Your kids will experience a wide range of emotions each day. They may feel elated one moment followed by disappointment in the next moment. Perhaps they are thrilled with the red helium balloon they’ve just been given, only to experience dismay when they forget to hold on and the balloon floats away. Or they may feel terrified in asking someone to the dance and then exhilarated when that person says yes.

Part of being human is experiencing all these different emotions. How your children learn to handle their feelings will affect their success in relationships and school.

Name That Feeling!

When your kids are young, they need your help in labeling their feelings. If your child is stomping his feet and snarling as he tries to zip up his jacket, you might comment “It looks like you are frustrated with trying to zip up your jacket. I feel frustrated too when things are hard to do.” Hearing this helps your child feel noticed while also learning a word to attach to his feelings.

Developing a vocabulary for describing feelings gives children words for their emotional experiences. Understanding their own feelings then allows them to appreciate other people’s feelings. Correctly reading other people’s feelings is essential for building relationships.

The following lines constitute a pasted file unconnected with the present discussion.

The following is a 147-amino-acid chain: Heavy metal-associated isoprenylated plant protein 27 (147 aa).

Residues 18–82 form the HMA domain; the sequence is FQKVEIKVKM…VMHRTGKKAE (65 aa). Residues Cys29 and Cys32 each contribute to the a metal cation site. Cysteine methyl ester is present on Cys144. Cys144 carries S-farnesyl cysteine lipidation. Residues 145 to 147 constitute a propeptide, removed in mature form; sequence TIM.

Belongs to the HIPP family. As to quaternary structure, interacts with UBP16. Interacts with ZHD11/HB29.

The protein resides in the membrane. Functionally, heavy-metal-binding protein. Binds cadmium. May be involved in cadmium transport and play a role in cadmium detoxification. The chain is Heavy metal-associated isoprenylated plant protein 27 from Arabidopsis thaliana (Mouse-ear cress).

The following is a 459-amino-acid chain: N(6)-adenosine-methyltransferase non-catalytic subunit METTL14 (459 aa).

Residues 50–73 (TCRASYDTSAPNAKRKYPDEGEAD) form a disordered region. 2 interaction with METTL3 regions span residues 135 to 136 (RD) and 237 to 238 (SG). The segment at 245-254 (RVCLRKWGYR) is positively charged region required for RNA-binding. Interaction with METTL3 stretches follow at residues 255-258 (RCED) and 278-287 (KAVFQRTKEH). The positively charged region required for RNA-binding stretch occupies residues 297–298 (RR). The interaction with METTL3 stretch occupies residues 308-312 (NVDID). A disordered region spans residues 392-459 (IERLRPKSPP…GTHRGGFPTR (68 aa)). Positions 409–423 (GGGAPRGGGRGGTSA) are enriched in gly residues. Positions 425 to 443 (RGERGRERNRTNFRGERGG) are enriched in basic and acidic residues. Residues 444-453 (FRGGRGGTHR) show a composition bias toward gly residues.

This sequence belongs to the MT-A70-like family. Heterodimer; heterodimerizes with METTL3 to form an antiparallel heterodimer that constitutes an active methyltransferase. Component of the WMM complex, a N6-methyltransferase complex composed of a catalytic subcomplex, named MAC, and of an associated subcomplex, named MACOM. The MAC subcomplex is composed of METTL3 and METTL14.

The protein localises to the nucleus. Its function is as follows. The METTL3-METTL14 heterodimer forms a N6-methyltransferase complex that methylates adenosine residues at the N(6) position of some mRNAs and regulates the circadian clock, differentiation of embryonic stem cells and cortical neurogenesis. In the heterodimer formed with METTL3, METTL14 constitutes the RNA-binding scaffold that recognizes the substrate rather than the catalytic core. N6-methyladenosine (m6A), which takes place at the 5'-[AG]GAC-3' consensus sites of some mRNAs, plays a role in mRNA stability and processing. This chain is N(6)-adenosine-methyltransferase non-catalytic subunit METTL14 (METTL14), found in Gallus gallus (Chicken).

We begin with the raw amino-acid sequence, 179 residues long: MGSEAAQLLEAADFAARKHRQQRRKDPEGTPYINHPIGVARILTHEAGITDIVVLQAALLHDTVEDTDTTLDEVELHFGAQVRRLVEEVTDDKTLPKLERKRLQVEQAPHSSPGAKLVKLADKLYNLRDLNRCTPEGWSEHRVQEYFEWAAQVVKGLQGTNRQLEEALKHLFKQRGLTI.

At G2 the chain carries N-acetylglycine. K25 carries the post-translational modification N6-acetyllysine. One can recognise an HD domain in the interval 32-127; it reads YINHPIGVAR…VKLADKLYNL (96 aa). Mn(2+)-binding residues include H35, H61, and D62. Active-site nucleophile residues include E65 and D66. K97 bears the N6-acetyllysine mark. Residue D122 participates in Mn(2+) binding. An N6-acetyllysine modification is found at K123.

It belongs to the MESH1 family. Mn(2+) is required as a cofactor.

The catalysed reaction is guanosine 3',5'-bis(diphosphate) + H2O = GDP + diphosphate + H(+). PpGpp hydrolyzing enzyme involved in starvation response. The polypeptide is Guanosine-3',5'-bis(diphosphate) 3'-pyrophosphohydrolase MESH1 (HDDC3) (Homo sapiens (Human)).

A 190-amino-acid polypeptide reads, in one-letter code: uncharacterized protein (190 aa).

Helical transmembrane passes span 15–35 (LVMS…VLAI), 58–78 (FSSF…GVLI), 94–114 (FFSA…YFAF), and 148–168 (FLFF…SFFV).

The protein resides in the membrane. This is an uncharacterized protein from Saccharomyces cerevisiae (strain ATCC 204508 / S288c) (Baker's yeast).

A chart with faces and labels can help children see the differences in feelings. A feelings chart can be used for kids to point to the face that best matches how they are currently feeling. Pictures that go along with stories are also a wonderful way to talk about what the character might be feeling.

Older kids are ready for a range of words to describe mild to strong feelings. Are they furious, angry or feeling slightly bugged? Identifying the feeling’s intensity is important in communicating and figuring out what action to take.